They’re not just heroes of the press but of America itself, yet it’s their tragic misfortune to live in a cutthroat world that’s not willing to rise up to their own level of courage. At best, their adversaries (which is nearly everyone) are portrayed as weak; at worst they’re wolves. In other words, it’s a melodramatic mess that can’t see its own sanctimonious forest for its arrogant trees.

There is some truth in the weeds of all of this, but it’s the liberal fantasy version of how it went down – complete with a final Rather speech that lectures us, the audience, about how we’ve broken our sacred trust with idealistic news institutions, along with a final grandstanding monologue for Mapes in which she’s allowed to tear the Board of Special Investigators a new one. If Aaron Sorkin ever sees this, you’d hope he’d look at it and ask, “My TV stuff wasn’t that bad, was it?” (Sorry Aaron, a lot of it was.)

Truth was produced by a film company called, yes, Mythology Entertainment. When the movie opens, seeing that company’s logo be directly followed by the title “Truth” is almost as clueless (or galling) as everything that follows, including the firings that come near the end. They’re filmed in slow-motion, as if each martyred reporter is dying on the field of battle. And to be clear, if a movie about the “John Kerry swiftboaters” was made with this degree of bald-faced mythologizing it’d be as equally eye-rolling.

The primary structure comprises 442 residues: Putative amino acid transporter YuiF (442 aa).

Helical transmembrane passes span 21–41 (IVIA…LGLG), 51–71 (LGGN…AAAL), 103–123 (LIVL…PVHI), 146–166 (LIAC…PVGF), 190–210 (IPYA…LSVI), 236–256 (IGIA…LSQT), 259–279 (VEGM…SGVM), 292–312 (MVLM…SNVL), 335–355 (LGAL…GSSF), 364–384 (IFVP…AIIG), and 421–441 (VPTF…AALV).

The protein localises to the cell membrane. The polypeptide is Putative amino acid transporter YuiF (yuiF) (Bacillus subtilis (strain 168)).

Truth isn’t looking to live up to its title; it simply has an ax to grind. That much is confirmed when the film also makes the case that if Mapes hadn’t suffered a family tragedy during the 2000 campaign, Al Gore would’ve been President. I’m not even kidding. Truth grinds its ax with schmaltzy sentimentality, too, as it portrays the bond between Rather and Mapes not just as trusted colleagues but surrogate father and daughter. These bastions of noble purity are railroaded by a rigged system and left for dead by the network they’ve been loyal to (except for that time, you know, when they betrayed the network with their ideologically-compromised sloppiness).

That official CBS statement gave an accurate conclusion as well: “It’s astounding how little truth there is in Truth. There are, in fact, too many distortions, evasions, and baseless conspiracy theories to enumerate them.” Not that you have to take their word for it. The complete and total lack of objectivity is all up there on the screen to see, in all of its elitist pretense.

Truth is red meat for Bush haters while failing to challenge skeptics in any credible way, and is too openly desperate at rewriting the history it longs to revise. It takes what Stephen Colbert mocked for seven years on his “Report” – not needing pesky facts to know that something’s true; just your gut – and portrays it as valor.